Turkish Company Arçelik Develops Washing Machine That Keeps Microplastics Out Of Oceans

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Turkey-based home appliance manufacturer Arçelik just developed a new washing machine, which targets and captures the microplastic fibres released during the washing process. While fast fashion continues to manufacture more plastic-based garments, in the process contributing to the global plastic pollution crisis, more companies are trying to come up with solutions to the problem – for both our planet and to keep conscious consumers spending. Brands such as Arçelik are among the many companies setting an example to innovate for good. 

Turkish company Arçelik, who specialise in manufacturing home appliances, has just announced a new washing machine that helps to keep microplastics and microfibres from entering and polluting our waterways and oceans. The washing machine is fitted with a multilayered filter that can capture 90% of the 1 million tiny plastic particle fibres released from clothes in each load of laundry. When water gets pushed out through the filter at the end of each cycle, the fibres get caught inside, preventing them from being flushed into our pipes, entering sewers and eventually the ocean.  

This is one of the important solutions to our current plastic pollution crisis. While it may come as a surprise to some, many of our clothes – especially those produced by fast fashion companies – contain plastics. According to a Common Objective report, 60% of the world’s garments are made from oil, which gets turned into commonly used fabrics such as polyester and nylon. When these materials are washed, tiny microfibres of plastic get released into our water systems, and in our oceans, which then ends up being ingested by marine life and people

The company currently sells products in 146 countries, and will be releasing these washing machines next year. In order to amplify the positive impact that the company has developed with its new microplastic filter washing machine, Arçelik will be open-sourcing their technology to allow other companies to also adopt this solution. In an IFA conference in September, Hakan Bulguru, the CEO of Arçelik said the company “invites our competition to use this technology.” He added that as “more of these [are made], the cost will come down and become more accessible,” which can help consumers adapt to help preserve the planet.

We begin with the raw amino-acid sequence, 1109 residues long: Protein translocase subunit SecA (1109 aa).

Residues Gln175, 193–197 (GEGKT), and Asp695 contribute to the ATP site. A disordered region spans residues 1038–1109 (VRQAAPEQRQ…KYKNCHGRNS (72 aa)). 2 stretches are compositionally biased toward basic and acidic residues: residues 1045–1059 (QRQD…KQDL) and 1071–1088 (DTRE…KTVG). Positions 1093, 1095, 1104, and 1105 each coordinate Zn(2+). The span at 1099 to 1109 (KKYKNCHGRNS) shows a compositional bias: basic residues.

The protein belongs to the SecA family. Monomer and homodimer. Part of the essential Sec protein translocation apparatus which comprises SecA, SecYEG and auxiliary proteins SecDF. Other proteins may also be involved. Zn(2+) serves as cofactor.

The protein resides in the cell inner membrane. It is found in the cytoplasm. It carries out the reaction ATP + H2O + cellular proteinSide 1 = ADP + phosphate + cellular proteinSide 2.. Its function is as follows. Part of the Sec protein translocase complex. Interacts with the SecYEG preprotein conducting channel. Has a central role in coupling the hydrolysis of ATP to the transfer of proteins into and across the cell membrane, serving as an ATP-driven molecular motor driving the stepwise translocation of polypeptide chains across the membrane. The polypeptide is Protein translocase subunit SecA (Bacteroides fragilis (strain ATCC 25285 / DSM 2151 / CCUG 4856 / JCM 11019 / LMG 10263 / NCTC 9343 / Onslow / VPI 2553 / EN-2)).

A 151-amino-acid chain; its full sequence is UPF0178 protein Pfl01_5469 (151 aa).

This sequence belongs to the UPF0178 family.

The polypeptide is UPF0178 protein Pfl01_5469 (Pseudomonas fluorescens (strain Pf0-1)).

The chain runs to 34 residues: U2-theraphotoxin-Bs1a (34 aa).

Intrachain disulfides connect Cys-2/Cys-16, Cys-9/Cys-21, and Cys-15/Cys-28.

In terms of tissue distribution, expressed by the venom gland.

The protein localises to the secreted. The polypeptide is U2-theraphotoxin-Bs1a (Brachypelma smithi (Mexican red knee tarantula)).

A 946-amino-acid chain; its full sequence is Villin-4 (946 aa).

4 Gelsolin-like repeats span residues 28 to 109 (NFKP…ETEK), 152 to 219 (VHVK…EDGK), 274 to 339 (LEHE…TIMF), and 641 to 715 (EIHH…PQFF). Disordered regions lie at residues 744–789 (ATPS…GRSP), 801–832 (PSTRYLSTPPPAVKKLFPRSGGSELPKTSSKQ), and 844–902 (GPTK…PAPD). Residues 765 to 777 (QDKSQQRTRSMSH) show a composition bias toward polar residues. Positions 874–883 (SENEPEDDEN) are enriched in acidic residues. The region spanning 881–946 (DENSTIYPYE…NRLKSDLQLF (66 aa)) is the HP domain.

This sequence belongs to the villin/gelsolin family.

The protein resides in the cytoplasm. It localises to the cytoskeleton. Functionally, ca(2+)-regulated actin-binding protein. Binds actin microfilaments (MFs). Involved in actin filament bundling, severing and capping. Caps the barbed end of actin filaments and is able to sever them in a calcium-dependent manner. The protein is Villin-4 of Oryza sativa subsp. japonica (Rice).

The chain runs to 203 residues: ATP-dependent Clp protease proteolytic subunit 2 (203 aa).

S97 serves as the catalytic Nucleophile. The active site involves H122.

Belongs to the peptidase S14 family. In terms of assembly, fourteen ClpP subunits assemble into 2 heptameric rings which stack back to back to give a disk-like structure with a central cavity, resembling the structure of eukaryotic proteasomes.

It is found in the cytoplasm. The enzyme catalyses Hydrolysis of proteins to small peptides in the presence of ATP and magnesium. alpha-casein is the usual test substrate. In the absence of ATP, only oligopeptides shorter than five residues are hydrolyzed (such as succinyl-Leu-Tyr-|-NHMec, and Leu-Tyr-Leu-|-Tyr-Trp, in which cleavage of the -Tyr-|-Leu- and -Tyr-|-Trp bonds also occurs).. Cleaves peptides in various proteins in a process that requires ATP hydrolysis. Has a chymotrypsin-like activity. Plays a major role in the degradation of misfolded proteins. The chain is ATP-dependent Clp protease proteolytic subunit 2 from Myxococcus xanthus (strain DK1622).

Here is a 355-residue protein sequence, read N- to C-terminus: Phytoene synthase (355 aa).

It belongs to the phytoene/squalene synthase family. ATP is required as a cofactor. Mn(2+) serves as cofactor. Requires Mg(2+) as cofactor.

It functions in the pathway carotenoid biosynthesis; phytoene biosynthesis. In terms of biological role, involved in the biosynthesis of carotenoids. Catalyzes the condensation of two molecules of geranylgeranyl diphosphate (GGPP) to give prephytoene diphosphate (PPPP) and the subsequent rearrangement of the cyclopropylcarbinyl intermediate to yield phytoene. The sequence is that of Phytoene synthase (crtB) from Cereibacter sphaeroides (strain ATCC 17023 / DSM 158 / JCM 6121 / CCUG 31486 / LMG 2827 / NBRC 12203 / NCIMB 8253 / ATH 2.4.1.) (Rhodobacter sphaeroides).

Especially as even more data is being published, adding onto the plethora of existing research on the dire state of plastic pollution, solutions such as these are much needed. In a study just released by the San Francisco Aquatic Science Center, trillions of microplastics were found in the San Francisco bay area. The three-year study marks the most comprehensive study to date, and reveals the severity microplastic pollution with evidence that much of these fibres collected from the 40 sewage treatment plants come from synthetic fibres in clothing, such as fleece jackets

Other organisations and businesses have also come up with new innovations to intervene in microplastics at different levels of the pollution process. Vermont-based company Cora Ball, for instance, have created a laundry ball that collects microfibres in the washing process so people can keep these plastics out of the ocean and GuppyFriend by NGO Stop! Micro Fibre has a laundry bag you can put in your machine to keep microfibers out of waterways. On the other end, Dutch non-profit Ocean Cleanup has recently unveiled its new version of their giant cleanup prototype for the Great Pacific Garbage Patch, which has managed to capture microplastics alongside massive ghost nets to capture bigger plastic items.

Lead image courtesy of Arçelik.


  • Sally Ho

    Sally Ho is Green Queen's former resident writer and lead reporter. Passionate about the environment, social issues and health, she is always looking into the latest climate stories in Hong Kong and beyond. A long-time vegan, she also hopes to promote healthy and plant-based lifestyle choices in Asia. Sally has a background in Politics and International Relations from her studies at the London School of Economics and Political Science.

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